It’s 13 years later and so much has changed. The era of the energy drinks is upon us, and while the 450cc and 250cc four-stroke machines have upped the danger element, the Asterisk Medical Unit is larger and more professional than ever, and they now have concussion tests to make sure some things that happened in 2001 don’t happen again—at that 2001 Anaheim 2 race, Travis Pastrana coasted to the sideline during a race and fell down, saying he didn’t even know where he was. Travis had suffered a huge, head-first crash the week before in San Diego but tried Anaheim anyway. Travis did go on to win the 2001 East Coast 125cc title, but I digress. Supercross is a different animal today. The racers all walk around jamming their tunes on wireless bluetooth headsets and the only premix you can encounter is during the KTM Jr. half time race. On the race track, the game has changed even more. Go back and look at those 2001 YouTube clips and notice the absence of the scrub, and the slower overall speed of the leaders. Put Ryan Villopoto and his KXF450 on the track with Carmichael and McGrath on their ’01 250 two-strokes and he would demolish them. But, that’s just the natural order of progression. Look at pro skating where 14-year-old kids are doing Tony Hawk’s 2001 tricks while 30 feet in the air over a gigantic mega ramp.
...but Carmichael went on a 13-race win streak to dethrone The King.
Simon Cudby photo
With this week’s track design being a throwback to the 2001 Anaheim opener, it will be interesting to see how the race flow goes. That said, it will be an interesting evening at the races all around with most of the teams and gear companies busting out retro schemes. What other similarities to 2001 will we see? Like McGrath in ‘01, Ryan Villopoto is the three-time defending champion consecutively, and he has some viable racers looking to dethrone him. Dissimilar to McGrath in 2001, this is only Villopoto’s sixth year in the big boy class and regardless of the new (and old) competition I think it is still his time to rule. I think we’re looking at more of a ’99 version of McGrath if you want to compare the #1 we’ll see on the track in two days. When I look ahead at the rest of the series that is how I see it, although when RV was in Anaheim two weeks ago Mike Alessi beat him in a heat race and RV crashed to a fourth in the main event. All the same he is my pick to win this week—but I think we’ll first see a show between himself and James Stewart.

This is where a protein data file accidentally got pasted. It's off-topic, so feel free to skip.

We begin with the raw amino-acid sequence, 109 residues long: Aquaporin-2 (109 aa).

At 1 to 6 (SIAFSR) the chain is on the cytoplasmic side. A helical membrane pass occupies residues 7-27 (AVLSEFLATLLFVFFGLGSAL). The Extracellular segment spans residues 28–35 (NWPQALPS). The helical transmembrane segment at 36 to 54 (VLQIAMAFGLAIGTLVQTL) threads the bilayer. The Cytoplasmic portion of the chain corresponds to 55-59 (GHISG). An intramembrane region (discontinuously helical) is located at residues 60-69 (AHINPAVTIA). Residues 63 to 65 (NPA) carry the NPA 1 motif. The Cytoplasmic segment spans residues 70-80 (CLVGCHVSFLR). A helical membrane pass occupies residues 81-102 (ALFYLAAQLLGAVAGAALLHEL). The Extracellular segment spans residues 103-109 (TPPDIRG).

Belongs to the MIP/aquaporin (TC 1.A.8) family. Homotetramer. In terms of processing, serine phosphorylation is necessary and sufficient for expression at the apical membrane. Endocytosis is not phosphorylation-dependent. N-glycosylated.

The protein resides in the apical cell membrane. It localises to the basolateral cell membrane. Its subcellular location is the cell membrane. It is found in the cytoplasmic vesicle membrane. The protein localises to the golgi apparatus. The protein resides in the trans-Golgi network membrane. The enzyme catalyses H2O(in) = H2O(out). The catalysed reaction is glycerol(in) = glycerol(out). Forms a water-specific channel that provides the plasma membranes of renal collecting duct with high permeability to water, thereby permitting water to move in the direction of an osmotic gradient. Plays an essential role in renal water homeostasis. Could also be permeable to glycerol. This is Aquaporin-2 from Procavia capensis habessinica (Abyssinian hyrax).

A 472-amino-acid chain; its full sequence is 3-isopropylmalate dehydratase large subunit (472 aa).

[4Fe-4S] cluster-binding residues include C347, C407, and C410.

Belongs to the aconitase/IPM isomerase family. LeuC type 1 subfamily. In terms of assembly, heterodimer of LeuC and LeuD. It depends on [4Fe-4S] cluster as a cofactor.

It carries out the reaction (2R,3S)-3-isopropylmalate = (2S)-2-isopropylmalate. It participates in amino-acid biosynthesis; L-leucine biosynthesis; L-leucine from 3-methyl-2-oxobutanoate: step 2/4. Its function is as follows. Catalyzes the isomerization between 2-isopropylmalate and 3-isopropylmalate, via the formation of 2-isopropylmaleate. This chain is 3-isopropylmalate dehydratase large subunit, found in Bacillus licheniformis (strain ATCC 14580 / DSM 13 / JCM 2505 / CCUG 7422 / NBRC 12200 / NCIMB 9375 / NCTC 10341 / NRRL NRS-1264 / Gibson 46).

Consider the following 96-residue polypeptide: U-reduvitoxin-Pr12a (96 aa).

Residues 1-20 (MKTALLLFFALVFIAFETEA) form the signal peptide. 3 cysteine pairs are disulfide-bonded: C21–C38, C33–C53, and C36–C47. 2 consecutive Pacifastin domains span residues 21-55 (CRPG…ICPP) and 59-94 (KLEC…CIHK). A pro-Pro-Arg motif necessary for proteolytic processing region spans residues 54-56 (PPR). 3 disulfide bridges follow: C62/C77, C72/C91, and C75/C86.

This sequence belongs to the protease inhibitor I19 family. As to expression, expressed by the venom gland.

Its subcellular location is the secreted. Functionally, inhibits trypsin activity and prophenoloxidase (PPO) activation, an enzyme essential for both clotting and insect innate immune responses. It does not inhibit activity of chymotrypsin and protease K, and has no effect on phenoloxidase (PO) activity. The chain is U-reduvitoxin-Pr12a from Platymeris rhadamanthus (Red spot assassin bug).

Cool photo of Windham on an RM 250 circa 2001 because, hey, why not?
Simon Cudby photo
We’re only at round three and there is so much to be excited about! From Ken Roczen being vocal about revenge on Justin Barcia, to Justin Brayton establishing himself as a potential winner, to the downright jaw-dropping last lap action of the 250 class - get ready for more madness. As mentioned we’ll be celebrating 40 years of the greatest show on dirt. In closing I want to go back to the title of this week’s column. An odyssey is defined as a long journey full of adventures. From 1974 to 2001, all the way to the main events we’ll see this Saturday night, I couldn’t think of a more fitting word to describe the sport we’re all so passionate about.
Thanks for reading, see you next week.